Eglash works with children in the Yup'ik village of Akiachak, Alaska
|Born||December 25, 1958|
Chestertown, Maryland, U.S.
|Alma mater||University of California, Los Angeles (BS, MS)|
University of California, Santa Cruz (PhD)
|Institutions||Rensselaer Polytechnic Institute|
Ohio State University
Ron Eglash (born December 25, 1958 in Chestertown, Maryland) is an American who works in cybernetics, professor in the School of Information at the University of Michigan with a secondary appointment in the School of Design, and an author widely known for his work in the field of ethnomathematics, which aims to study the diverse relationships between mathematics and culture.
His research includes the use of fractal patterns in African architecture, art, and religion, and the relationships between indigenous cultures and modern technology, such as that between Native American cultural and spiritual practices and cybernetics. He holds a bachelor's degree in cybernetics and a master's in systems engineering both at the University of California, Los Angeles, and a Ph.D. in history of consciousness at the University of California, Santa Cruz. A Fulbright fellowship enabled his postdoctoral field research on African ethnomathematics, which was later published in the book African Fractals: Modern Computing and Indigenous Design.
Dr. Eglash has also conducted studies in teaching children math and computing through simulations of indigenous and vernacular cultural practices. He explains that the simulations do not impose math externally, but rather translate the mathematical ideas already present in the cultural practices to their equivalent form in school-taught math. Examples include transformational geometry in cornrow braiding, spiral arcs in graffiti, least common multiples in percussion rhythms, and analytic geometry in Native American beadwork. His approach is one of many attempts to draw the inspiration to learn out of students' own cultural backgrounds.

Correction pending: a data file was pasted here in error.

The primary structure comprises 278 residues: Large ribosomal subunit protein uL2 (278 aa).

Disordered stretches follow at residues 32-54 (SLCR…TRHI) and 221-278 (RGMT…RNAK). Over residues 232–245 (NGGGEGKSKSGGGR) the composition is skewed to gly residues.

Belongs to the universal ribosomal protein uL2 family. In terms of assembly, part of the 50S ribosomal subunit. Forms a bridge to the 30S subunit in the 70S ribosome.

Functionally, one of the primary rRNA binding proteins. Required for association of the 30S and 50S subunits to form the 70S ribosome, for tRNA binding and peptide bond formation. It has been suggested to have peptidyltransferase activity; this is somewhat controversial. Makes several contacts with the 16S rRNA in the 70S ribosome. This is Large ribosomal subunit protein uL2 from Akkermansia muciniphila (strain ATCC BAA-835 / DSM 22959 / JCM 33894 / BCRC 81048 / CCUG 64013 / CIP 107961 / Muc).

He also studies social justice issues as they manifest in the practice of science and technology, ranging from the ethnic identity of “nerds” to the so-called appropriation of science and technology by groups disempowered on the basis of race, class, gender. Another branch of this research explores how the “bottom-up” egalitarian principles found in many indigenous cultures could be applied to modern society in fields from economics to political science.
- African Fractals: Modern Computing and Indigenous Design. New Brunswick: Rutgers University Press, 1999.
- Eglash, R., Croissant, J., Di Chiro, G., and Fouché, R. (ed). Appropriating Technology: Vernacular Science and Social Power. University of Minnesota Press, 2004.
- “Race, Sex, & Nerds": In Race, Sex, and Nerds: From Black Geeks to Asian American Hipsters, Ron Eglash is challenging the normative racial identity associated to geeks and nerds. He identifies the figure of the nerd as one typically representative of hyper-whiteness. However, as the participation of underrepresented minorities in science and technology emerges, the identity of the nerd is being redesigned so Black/Asian nerds are not viewed as making efforts to cultivate a White identity.
- "Appropriating Technology". Public Sphere Project. 2008. Retrieved 1 November 2015.
- "Culturally Situated Design Tools". Public Sphere Project. 2008. Retrieved 1 November 2015.